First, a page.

If the individual is the noncustodial parent, they may lose some or all of their visitation rights as well as their current custody rights. Therefore, seeking to gain additional custody or visitation rights or time outside of the approval of the court may create a situation where an individual loses custody or visitation rights instead.

Avoiding a Child Custody or Visitation Dispute

Although a child custody or visitation dispute or violation may be serious, there may be steps an individual can take to avoid them. The first step is to ensure that the child custody and visitation agreement is formalized and approved by the court, making it legally enforceable. In some cases, simply having a legally enforceable order prevents violations and disputes.

In addition, if there is a dispute or a disagreement regarding the terms of custody and visitation, an individual should seek a modification of the child custody or visitation order. This may prevent a situation in which one or both of the parents attempt to take matters into their own hands and attempt to create a new arrangement. Any desired changes should be approved by the court prior to being implemented.

Failure to have a custody or visitation order modified may also have negative effects on the child involved. It may cause the child to be placed in situations which are confusing or even dangerous. In contrast, if the desired changes are made through the family court system, the court can make a proper determination regarding the changes using the child's best interests standard.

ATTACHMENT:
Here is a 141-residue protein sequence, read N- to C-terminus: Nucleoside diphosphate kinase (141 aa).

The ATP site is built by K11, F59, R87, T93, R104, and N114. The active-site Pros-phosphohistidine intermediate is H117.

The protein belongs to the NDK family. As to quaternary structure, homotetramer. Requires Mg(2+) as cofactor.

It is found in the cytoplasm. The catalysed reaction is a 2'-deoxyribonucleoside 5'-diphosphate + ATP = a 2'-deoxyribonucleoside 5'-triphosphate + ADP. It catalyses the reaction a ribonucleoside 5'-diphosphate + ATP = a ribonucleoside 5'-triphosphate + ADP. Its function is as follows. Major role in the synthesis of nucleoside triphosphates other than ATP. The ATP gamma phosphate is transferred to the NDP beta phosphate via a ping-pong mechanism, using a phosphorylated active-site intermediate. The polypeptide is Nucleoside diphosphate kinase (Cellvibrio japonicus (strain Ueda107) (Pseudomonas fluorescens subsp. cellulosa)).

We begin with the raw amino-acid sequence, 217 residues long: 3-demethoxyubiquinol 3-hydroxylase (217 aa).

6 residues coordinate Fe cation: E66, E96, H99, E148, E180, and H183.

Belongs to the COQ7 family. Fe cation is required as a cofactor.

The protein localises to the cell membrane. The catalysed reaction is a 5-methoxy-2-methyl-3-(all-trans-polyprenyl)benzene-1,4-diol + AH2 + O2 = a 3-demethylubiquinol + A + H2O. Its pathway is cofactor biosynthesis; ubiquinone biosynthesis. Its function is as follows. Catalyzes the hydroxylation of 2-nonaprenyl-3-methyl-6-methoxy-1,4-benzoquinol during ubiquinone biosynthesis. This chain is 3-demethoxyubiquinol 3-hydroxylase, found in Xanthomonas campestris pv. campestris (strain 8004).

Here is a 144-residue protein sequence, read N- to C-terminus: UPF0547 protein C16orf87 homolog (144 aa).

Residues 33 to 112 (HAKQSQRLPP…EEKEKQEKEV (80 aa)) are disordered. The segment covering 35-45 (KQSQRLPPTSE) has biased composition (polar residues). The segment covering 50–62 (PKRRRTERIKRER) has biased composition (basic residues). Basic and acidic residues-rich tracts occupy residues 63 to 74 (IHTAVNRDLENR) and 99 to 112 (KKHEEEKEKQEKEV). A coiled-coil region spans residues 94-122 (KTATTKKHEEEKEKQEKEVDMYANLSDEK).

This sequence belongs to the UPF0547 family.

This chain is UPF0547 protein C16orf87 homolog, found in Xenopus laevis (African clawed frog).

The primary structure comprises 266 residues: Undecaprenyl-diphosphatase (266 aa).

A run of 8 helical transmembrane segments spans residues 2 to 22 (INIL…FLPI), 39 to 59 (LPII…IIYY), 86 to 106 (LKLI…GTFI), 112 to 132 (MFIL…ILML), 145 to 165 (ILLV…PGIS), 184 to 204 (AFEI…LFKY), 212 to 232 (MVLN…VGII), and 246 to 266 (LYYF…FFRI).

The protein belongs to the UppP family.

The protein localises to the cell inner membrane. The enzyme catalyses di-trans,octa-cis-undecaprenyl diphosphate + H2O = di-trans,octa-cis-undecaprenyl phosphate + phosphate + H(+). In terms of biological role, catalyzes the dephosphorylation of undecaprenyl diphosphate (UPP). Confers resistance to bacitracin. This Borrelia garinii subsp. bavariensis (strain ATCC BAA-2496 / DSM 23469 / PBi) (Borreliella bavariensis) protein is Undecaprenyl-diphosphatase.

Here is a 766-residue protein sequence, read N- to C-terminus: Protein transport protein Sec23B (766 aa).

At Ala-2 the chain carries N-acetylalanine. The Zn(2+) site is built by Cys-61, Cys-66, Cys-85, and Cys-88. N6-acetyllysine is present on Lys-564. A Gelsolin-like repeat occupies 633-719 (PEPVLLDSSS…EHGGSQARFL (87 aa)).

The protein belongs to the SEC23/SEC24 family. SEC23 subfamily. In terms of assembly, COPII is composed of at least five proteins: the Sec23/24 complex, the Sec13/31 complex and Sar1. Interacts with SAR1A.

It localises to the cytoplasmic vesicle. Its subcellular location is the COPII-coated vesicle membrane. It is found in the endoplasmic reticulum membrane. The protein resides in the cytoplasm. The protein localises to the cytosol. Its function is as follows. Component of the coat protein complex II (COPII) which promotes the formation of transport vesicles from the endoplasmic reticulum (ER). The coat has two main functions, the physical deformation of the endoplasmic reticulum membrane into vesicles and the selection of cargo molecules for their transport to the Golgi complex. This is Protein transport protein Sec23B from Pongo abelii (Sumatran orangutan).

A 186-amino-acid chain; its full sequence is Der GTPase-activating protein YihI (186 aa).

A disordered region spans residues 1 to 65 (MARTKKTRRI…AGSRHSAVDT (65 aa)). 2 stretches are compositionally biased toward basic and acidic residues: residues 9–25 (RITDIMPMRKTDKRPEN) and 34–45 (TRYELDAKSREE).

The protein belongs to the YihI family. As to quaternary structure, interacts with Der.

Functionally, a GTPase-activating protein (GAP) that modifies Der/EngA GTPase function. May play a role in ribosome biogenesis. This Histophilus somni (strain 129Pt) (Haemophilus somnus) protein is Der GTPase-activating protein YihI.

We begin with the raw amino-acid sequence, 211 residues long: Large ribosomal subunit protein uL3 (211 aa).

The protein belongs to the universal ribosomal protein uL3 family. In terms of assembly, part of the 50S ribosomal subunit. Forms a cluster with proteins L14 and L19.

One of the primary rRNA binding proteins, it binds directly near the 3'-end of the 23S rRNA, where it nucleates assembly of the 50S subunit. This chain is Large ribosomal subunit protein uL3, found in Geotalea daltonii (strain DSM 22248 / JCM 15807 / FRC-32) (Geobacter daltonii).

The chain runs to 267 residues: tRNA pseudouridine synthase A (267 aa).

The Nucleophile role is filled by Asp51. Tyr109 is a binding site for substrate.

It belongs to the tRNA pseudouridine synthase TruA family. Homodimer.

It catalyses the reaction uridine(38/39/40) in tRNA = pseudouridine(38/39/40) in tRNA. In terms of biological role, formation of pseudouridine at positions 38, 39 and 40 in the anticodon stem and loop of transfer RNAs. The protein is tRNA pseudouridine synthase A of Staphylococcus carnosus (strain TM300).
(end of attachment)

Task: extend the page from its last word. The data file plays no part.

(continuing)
Can a Family Law Attorney Help Me with My Child Custody or Visitation Dispute? 

It is essential to have the assistance of a child custody lawyer with any custody or visitation dispute issues you may be facing. child custody and visitation issues may have legal effects and consequences on either or both parents. More importantly, they may place the child in situations which are not ideal.

Your attorney can assist you with your child custody and visitation dispute issues and help you create a new agreement with your child's other parent. They can also advise you of the laws in your state as well as the possible consequences of different decisions you may be considering. Having an attorney's assistance will ensure the interests of the most important party, your child, are first and foremost.

Call our office today at 212-994-7777 or complete the convenient online contact form to set up a consultation.